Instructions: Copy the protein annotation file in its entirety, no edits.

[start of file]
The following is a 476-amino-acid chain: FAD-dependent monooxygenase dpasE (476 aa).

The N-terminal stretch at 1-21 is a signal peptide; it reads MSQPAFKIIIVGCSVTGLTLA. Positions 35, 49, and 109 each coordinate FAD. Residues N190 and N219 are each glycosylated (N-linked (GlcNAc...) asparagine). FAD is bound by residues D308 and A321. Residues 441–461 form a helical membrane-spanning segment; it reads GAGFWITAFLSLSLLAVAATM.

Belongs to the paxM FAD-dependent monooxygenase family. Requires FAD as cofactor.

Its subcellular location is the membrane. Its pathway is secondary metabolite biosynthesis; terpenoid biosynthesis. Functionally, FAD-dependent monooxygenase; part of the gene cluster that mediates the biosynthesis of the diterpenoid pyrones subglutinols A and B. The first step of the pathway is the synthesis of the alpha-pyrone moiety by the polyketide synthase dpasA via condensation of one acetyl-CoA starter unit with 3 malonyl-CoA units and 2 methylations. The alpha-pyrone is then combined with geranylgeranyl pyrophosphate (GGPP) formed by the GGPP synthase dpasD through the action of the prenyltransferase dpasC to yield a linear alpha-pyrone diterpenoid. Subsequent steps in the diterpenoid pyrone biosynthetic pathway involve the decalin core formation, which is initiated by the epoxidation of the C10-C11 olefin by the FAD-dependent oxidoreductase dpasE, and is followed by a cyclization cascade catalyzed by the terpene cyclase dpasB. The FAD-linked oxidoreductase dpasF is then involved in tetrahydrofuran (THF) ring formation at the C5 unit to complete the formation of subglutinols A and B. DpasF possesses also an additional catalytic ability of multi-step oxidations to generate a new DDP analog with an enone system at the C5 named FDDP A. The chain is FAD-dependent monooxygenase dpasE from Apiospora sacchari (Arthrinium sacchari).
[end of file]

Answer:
The following is a 476-amino-acid chain: FAD-dependent monooxygenase dpasE (476 aa).

The N-terminal stretch at 1-21 is a signal peptide; it reads MSQPAFKIIIVGCSVTGLTLA. Positions 35, 49, and 109 each coordinate FAD. Residues N190 and N219 are each glycosylated (N-linked (GlcNAc...) asparagine). FAD is bound by residues D308 and A321. Residues 441–461 form a helical membrane-spanning segment; it reads GAGFWITAFLSLSLLAVAATM.

Belongs to the paxM FAD-dependent monooxygenase family. Requires FAD as cofactor.

Its subcellular location is the membrane. Its pathway is secondary metabolite biosynthesis; terpenoid biosynthesis. Functionally, FAD-dependent monooxygenase; part of the gene cluster that mediates the biosynthesis of the diterpenoid pyrones subglutinols A and B. The first step of the pathway is the synthesis of the alpha-pyrone moiety by the polyketide synthase dpasA via condensation of one acetyl-CoA starter unit with 3 malonyl-CoA units and 2 methylations. The alpha-pyrone is then combined with geranylgeranyl pyrophosphate (GGPP) formed by the GGPP synthase dpasD through the action of the prenyltransferase dpasC to yield a linear alpha-pyrone diterpenoid. Subsequent steps in the diterpenoid pyrone biosynthetic pathway involve the decalin core formation, which is initiated by the epoxidation of the C10-C11 olefin by the FAD-dependent oxidoreductase dpasE, and is followed by a cyclization cascade catalyzed by the terpene cyclase dpasB. The FAD-linked oxidoreductase dpasF is then involved in tetrahydrofuran (THF) ring formation at the C5 unit to complete the formation of subglutinols A and B. DpasF possesses also an additional catalytic ability of multi-step oxidations to generate a new DDP analog with an enone system at the C5 named FDDP A. The chain is FAD-dependent monooxygenase dpasE from Apiospora sacchari (Arthrinium sacchari).